She likened what happened in the neighborhoods Sunday and Monday to “somebody setting a match to a dry forest and the blaze spread.

“Apparently, we’re gonna be answering this question every day for the foreseeable future,” Lightfoot said, clearly annoyed with the persistent narrative. She argued “organized theft rings” downtown “weren’t the same as they were in the neighborhoods.”

Once again, Lightfoot put her foot down about increasing National Guard numbers, saying the Guard is “trained in military tactics — not in local policing.” Their value is in freeing up police resources for the neighborhoods, she said.

Catanzara doesn’t buy it. He argued Lightfoot’s “fear of looking too militant” prevented her from allowing officers to dress in full riot gear and using tear gas, if necessary.

Chicago police officers stand in front of businesses on Lake Park Avenue near 52nd Street on the third day of protests in Chicago over the death of George Floyd.
Chicago police officers stand in front of businesses on Lake Park Avenue near 52nd Street on Sunday, the third day of protests in Chicago over the death of George Floyd, who died in police custody on Memorial Day in Minneapolis.
Ashlee Rezin Garcia/Sun-Times file

“When I talk riot gear, I’m talking the total gear: The knee pads, the shin guards, the elbows — all of that stuff that we had for NATO. Officers have that gear. We were not using it for a very specific purpose: The appearance of being this giant, military-type force was obviously a concern for the mayor and everybody advising her,” he said.

“My members stood shoulder-to-shoulder and defended this city as best they could — as ill-equipped as they were at times. I mean we still — almost nine years after NATO — do not have a single radio for every officer sworn on the job right now. There were two officers sharing one radio in many circumstances the last couple days. That is just ridiculous. … It’s a major safety issue.”

Former CPD Supt. Garry McCarthy couldn’t agree more. His front-line leadership during the 2012 NATO Summit helped defuse a potentially volatile confrontation with provocateurs at Michigan and Cermak.

“They’re not being allowed to wear riot gear because it’s too intimidating. Well, it’s also supposed to protect the cops, who are getting rocks and bricks and getting their butts kicked,” McCarthy had said earlier this week.

“The decisions being made are just flabbergasting. … I’m not sure exactly where they’re coming from. But, I suspect they’re coming from civilians — not police. And I just see complete disorganization. The anarchists who believe in no order have more order than the police.”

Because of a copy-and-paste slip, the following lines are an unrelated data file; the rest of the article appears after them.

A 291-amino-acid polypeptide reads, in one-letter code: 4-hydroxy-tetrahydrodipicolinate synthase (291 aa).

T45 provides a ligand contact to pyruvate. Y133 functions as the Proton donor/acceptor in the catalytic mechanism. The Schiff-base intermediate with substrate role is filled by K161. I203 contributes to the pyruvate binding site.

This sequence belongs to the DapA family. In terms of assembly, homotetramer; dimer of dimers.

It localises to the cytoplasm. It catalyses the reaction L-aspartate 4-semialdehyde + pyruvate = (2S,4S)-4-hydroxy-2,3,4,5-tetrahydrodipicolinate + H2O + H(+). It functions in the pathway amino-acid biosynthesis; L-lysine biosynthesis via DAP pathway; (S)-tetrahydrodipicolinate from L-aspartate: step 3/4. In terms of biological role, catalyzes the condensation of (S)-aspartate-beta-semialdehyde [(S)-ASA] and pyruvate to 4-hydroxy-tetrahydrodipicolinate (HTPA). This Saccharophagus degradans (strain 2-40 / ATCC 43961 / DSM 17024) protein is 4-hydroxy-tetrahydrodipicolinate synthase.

A protester sets a U.S. flag ablaze on Kinzie Street in Chicago on Saturday.
A protester sets a U.S. flag ablaze on Kinzie Street in Chicago on Saturday.
Ashlee Rezin Garcia/Sun-Times

McCarthy said the only way to restore order is to “have a plan to be deployed properly at the places and times that you need to be” and have “mobile field forces in riot gear who can respond to these violent clashes and quell them by going into the crowd and taking the agitators out.”

Instead, “all you see now are lines of cops standing around and getting pelted. The looting goes on. The assaults go on,” McCarthy told the Sun-Times Tuesday.

“I’m not sure if this city is gonna recover from this if we don’t get it under control like now. Just like the West Side still has not recovered from 1968. This could really put the lights out in Chicago if we don’t get a hold on it.”

Chicago aldermen have accused the mayor of being caught flat-footed by violent protests she should have anticipated, then belatedly imposing a curfew and sealing off downtown, pushing looting, arson and mayhem into South and West side neighborhoods.

Catanzara agreed. Downtown was sealed off too late — after the damage was “already done.”

“The South and West Sides happened because they plundered everything downtown. They were just looking for new places to steal from. It was just a natural progression that they were gonna keep moving on and taking advantage of the chaos to steal whatever they could steal,” Catanzara said.

“I hate when they keep referring to these people as protesters. They were anarchists. They were not protesters. … People breaking windows are not protesters that are now mad. They’re a--holes who are just looking to steal stuff. They’re opportunists.”

A looted Sprint store in Chicago on Saturday, when thousands of protesters joined national outrage over the death of George Floyd in Minneapolis.
A looted Sprint store in Chicago on Saturday, when thousands of protesters joined national outrage over the death of George Floyd in Minneapolis.
Ashlee Rezin Garcia/Sun-Times